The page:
Project Timothy is a ministry established by the Proclamation Trust (UK) to facilitate the linking together of pastors in Britain with training needs in Africa, Asia and Eastern Europe where the church has been growing rapidly but where resources and training opportunities have been limited. Each year, Ralph Cunnington (assistant pastor at Aigburth Community Church) heads out to Uganda with three other UK-based pastors to facilitate preaching conferences.

In January 2013, Ralph visited Uganda facilitating conferences (with Gerald Tanner of Lee’s Chapel, Lapworth) for pastors in Kasese and Kampala.



We returned this year for our second conference in Kasese. Once again it was facilitated by Emmanuel Magambo with the able assistance of Moses Okumu, a local pastor. Virinia Gardens hosted but due to the venue being quadruple booked (!), we ended up holding our meetings in the restaurant area (pictured). It was cramped for 37 pastors – 7 more than our usual number – but it made for better discussions in the sermon workshops during the afternoons.

The conference focussed upon preaching the epistles with a focus on Paul’s letter to the Galatians. We spent time considering the importance of mirror reading (a way of understanding the original context of the letter) and also looked at how to break down an epistle for a sermon series. The pastors particularly enjoyed studying connectives (‘and’, ‘but’, ‘now’, ‘therefore’) and thinking through what connectives teach us about the relationship between clauses and sentences. Galatians is a challenging letter in many ways but the gospel shines through and we all felt challenged about the need to keep the gospel central. There is to be no “gospel +”

Emmanuel Magambo (pictured left) taught the Bible Overview again this year with clarity and confidence. He was engaging and used his understanding of the local context to penetratingly apply the material. Emmanuel also delivered the Tuesday afternoon sermon on mission from Romans 10. It was the highlight of the conference and exactly what I needed to hear as I contemplate moving to Manchester this summer to plant a church.

A noteworthy aspect of the conference was the good number of pastors we drew from different denominations. We were delighted to be joined by pastors from the Church of Uganda as well as a number of Baptist pastors. It was a great sign of gospel unity that pastors would gather together from across denominations to study expository preaching.

On the second morning of the conference, one of the pastors told us that he had just received a phone call from his wife who had told him that four children from his village (including one of his neighbours) had been kidnapped the night before. Child sacrifice is disturbingly prevalent in Uganda and it is not uncommon for children to be kidnapped for sacrifice. We prayed as a group for the children but feared that they were already dead. Later that afternoon, the pastor’s wife called again to give us the wonderful news that all four children had been found alive and that the kidnapper had been placed in police custody. What a brilliant answer to prayer!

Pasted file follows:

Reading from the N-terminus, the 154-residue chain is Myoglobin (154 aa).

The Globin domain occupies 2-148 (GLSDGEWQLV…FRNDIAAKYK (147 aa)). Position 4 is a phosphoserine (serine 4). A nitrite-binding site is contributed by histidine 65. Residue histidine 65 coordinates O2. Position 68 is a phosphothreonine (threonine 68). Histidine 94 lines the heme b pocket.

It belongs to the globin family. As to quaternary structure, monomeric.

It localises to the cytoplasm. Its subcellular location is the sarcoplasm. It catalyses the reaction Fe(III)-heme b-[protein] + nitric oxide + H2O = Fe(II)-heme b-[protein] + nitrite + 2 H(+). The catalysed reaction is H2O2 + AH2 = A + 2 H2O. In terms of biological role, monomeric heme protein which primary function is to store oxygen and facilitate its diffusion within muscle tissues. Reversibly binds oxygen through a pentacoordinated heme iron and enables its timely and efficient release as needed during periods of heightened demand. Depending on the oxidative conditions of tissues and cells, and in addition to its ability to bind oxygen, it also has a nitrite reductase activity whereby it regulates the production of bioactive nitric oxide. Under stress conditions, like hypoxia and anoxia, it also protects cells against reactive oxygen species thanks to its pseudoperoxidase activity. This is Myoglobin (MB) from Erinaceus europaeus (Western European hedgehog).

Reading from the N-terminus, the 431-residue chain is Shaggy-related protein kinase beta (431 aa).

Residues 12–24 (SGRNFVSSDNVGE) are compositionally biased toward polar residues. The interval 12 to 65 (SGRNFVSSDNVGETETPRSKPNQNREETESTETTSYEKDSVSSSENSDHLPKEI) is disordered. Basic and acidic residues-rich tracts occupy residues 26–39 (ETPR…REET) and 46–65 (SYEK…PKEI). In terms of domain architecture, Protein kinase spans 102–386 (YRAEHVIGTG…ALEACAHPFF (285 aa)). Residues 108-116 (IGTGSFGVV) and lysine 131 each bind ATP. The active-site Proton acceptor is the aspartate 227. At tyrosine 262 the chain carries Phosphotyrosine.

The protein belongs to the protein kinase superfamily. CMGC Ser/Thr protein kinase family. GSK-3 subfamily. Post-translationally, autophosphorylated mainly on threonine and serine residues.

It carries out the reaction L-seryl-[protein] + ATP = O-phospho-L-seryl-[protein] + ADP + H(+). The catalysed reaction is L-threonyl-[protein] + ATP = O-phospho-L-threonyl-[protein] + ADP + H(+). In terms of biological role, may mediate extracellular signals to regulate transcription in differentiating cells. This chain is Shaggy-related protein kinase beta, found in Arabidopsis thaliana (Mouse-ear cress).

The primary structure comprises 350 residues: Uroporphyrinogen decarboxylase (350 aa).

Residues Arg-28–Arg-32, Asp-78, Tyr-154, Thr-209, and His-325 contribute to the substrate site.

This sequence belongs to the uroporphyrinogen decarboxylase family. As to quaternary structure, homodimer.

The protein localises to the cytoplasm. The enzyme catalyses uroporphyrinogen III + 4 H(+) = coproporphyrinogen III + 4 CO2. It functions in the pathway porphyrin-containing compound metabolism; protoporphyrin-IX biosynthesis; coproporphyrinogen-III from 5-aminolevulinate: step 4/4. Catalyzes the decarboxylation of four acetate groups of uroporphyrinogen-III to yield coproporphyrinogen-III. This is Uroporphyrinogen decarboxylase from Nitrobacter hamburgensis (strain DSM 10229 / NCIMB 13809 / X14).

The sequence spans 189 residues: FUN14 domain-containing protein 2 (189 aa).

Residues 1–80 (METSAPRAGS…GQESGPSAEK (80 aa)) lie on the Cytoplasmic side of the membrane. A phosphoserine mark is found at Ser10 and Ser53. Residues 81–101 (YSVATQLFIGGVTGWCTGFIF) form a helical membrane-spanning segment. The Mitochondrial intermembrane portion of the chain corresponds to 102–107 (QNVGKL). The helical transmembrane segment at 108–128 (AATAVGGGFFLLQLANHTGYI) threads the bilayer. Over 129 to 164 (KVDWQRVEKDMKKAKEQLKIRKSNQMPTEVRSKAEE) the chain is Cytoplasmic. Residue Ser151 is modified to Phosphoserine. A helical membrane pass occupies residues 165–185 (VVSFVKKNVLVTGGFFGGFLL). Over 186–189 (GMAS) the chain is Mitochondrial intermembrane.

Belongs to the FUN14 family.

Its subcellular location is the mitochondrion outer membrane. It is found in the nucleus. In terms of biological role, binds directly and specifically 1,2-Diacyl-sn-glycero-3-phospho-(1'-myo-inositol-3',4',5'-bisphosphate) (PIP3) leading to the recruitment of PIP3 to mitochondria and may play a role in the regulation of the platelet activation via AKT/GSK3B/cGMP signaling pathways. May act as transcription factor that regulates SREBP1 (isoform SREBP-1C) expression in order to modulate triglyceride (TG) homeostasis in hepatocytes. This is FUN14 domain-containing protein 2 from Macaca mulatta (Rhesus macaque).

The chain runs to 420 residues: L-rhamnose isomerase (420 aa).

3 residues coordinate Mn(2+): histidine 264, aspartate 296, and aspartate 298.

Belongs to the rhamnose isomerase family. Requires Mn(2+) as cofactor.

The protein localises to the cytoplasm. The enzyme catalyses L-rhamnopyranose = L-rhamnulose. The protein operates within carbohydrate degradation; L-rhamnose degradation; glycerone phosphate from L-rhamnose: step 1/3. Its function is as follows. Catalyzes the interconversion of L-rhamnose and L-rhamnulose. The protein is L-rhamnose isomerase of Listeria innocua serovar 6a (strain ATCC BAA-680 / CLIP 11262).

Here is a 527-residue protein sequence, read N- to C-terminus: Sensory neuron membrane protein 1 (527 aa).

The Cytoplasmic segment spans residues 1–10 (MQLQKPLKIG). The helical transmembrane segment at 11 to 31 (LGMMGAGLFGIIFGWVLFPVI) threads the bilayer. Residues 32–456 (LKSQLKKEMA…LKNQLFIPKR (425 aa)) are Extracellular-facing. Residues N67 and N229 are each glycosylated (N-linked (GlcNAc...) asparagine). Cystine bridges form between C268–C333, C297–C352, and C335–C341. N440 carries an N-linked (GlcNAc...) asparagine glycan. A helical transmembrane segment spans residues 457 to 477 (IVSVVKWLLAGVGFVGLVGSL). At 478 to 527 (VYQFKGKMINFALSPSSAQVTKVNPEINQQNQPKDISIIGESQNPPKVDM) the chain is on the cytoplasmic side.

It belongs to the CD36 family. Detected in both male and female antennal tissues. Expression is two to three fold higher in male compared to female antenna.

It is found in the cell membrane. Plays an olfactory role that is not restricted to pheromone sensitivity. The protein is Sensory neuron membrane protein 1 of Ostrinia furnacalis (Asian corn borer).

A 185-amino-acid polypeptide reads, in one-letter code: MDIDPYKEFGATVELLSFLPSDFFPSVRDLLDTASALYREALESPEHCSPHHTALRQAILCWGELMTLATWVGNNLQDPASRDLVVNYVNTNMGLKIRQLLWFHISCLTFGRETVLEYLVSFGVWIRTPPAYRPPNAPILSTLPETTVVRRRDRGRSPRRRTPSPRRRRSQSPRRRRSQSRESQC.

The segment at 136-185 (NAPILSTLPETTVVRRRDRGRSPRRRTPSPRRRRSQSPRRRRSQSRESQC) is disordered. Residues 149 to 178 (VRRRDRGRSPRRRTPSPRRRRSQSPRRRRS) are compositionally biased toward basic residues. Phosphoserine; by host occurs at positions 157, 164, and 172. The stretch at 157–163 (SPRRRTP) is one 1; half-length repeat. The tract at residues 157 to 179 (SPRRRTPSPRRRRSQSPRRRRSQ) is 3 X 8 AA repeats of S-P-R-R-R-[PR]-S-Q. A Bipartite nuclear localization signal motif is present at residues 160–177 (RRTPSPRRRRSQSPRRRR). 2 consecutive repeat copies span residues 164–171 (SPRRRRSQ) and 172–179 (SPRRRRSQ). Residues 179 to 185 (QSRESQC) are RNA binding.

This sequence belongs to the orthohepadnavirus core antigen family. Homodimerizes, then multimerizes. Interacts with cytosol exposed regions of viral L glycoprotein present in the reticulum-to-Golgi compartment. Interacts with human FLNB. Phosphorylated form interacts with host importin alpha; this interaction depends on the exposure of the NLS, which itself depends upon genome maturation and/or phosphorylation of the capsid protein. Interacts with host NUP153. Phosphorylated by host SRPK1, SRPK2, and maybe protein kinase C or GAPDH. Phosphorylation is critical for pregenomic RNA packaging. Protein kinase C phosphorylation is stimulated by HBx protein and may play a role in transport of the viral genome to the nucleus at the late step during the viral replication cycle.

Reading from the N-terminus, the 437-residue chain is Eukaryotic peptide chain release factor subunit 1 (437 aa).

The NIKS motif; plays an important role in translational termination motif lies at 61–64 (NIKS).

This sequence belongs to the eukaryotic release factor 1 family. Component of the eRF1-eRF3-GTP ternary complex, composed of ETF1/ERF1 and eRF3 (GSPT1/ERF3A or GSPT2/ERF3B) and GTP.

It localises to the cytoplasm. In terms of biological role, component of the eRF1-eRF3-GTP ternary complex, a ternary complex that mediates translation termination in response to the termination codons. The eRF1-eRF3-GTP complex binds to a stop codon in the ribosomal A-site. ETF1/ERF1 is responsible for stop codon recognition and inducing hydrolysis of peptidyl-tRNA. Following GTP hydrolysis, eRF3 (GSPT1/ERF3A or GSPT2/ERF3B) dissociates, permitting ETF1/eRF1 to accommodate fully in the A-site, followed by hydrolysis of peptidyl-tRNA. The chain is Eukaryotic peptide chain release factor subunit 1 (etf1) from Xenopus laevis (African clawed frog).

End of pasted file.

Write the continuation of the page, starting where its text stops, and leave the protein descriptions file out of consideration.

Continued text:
One of the pastors at the conference, Christopher (pictured right) is a bishop with the Pentecostal church and has been involved in rural church planting for a couple of decades. It was really encouraging to hear about the work he is involved with and to read the church planting manual that he has prepared for those setting out on church planting.

At the end of the conference we distributed copies of Piper, The Supremacy of God in Preaching (kindly donated by Desiring God Ministries) and Let’s Study Galatians. The pastors have very few resources and were delighted with the books they were given

Yesu Akwagala Bible College, Kampala

The usual focus of Project Timothy is upon training pastors who have little or no formal training. This year, however, we were invited by a Kampala-based Bible college, Yesu Akwagala Bible College (pictured) to deliver Project Timothy materials to a group of their students. The entire student body (64 students) attended and were very attentive throughout – motivated in part by the fact that they had to sit a college assessment at the end of the week on the materials covered! This changed the dynamic a little bit but we very much enjoyed getting the opportunity to meet some of the next generation of Ugandan pastors. We will be excited to watch their progress and to see what the Lord does through them in Uganda and beyond.

As in Kasese, we led sessions on teaching the Epistles and Galatians. In addition, we delivered four sessions on 1 Thessalonians, thinking about the signs of an authentic church and what a faithful gospel ministry looks like. Paul’s passion, concern and action for the church in Thessalonica was both a challenge and an inspiration. In the afternoons we ran sermon workshops and it was a real encouragement to see how the students grew in confidence and in their ability to construct sermons over the course of the week. At the end of the conference we distributed copies of Piper, The Supremacy of God in Preaching.

Our stay at YABC also enabled us to meet some of the other missionaries working with Yesu Akwagala. Our fellow guests included a missionary from Seattle working in prison ministries and a couple from Minnesota who were working in a rural area north of Soroti. It was very encouraging to hear what God was doing throughout Uganda.

At the heart of Project Timothy is gospel partnership. It was a privilege to be able to share some of our resources and training with our Ugandan brothers and sisters and it was a joy to be encouraged, inspired and challenged by them. The conferences would not have been possible without the generosity of Aigburth Community Church, Lee’s Chapel, Lapworth and the FIEC and we are very grateful to them all.

Ralph Cunnington, March 2013